CVNE sticks fairly close to those requirements for their releases. The 2011 Reserva is the youngest vintage in the market currently; for their top wines, the Imperial Reserva is on 2010 and their Imperial Gran Reserva is on 2009. Other producers hold their wines back even longer; Remirez de Ganuza is a relatively young brand, founded in 1989, 110 years after CVNE, but even without the deep historical cellars they believe in giving their wines extra time. Their current Reserva in the market, for example, is a 2008. La Rioja Alta, another classic property and like CVNE, situated alongside the old train station in Haro, current releases are from the 2004-2007 vintages, depending on the individual bottling.
So far I’ve been addressing only red Riojas; there are white wines that benefit from this tradition, too, though they’re much scarcer -- which is also the case for white Rioja in general, actually. Lopez de Heredía ages both their reds and whites extensively. On the shelves right now, you’ll find the 2002 Gravonia, made from 100% Viura; and the 2002 Tondoñia Blanco Reserva (90% Viura, 10% Malvasia). That makes the latter even older than their current red releases, the Tondoñia Reserva 2003 and Boscoñia 2004.
The whites in particular, however, raise the question of what wine drinkers will think of these wines. The fact of the matter is that most drink young releases most of the time, and a wine designed to drink young, pleasurable as it may be, does not mean that it’s designed to taste old -- or better put, aged. The tertiary notes that develop with aging -- the bouquet, for those who like to distinguish a wine’s nose that shows such notes from that of a fresh wine -- are becoming less and less familiar to many people, even those with an appreciation for wine. In whites a bouquet can mean nutty, oxidation, honey, or -- most famously in Riesling -- kerosene or petrol notes, and less of the fresh fruit.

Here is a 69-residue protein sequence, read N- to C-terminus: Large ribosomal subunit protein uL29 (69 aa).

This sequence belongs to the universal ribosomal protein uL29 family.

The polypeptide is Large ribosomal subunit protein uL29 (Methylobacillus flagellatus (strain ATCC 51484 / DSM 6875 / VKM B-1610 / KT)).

Back when I was working the floor as a sommelier, I occasionally had guests say that a wine was flawed or corked because they weren’t used to the experience older whites offered. This sometimes arose with older reds, too, though that was less common. In any case, if we want winemakers to continue making wines that can age and develop in the bottle, it’s vital that consumers maintain or even rediscover an appreciation of what aged wine has to offer. Riojas like these offer a chance to teach ourselves that lesson, without cellaring the wines at home or the expense of buying at auction; many of these wines are very reasonably priced.
Which brings us to why other regions don’t embrace this approach. It’s not cheap to keep inventory around for five or ten years before selling it; young wineries in particular find they (or their bank) prefer to see a higher ratio of revenue to standing inventory. A wine that’s not for sale isn’t doing its part to pay the bills. It’s remarkable that Rioja producers not only made this investment historically, but that the practice it hasn’t fallen away completely; even newer wineries such as Remirez de Ganuza value the tradition enough to take part; for older wineries it’s easier, as some of the other, big capital expenses may have been paid for long ago.
As an additional perk for wine drinkers, once a Rioja producer has a few vintages slumbering, there’s less drive to sell off one before moving on to the next, so many producers have deep reserves of even older vintages that they release on occasion. “New “ old vintages can still appear. The owners of Bodegas Muriel recently purchased the Conde de los Andes winery (despite the name, we’re still in Rioja, not Argentina); with the property came a cellar of older vintages -- about 500,000 bottles of them. Be prepared to look for these older wines on the market, too; let’s encourage these Rioja producers to stick with a very worthwhile tradition.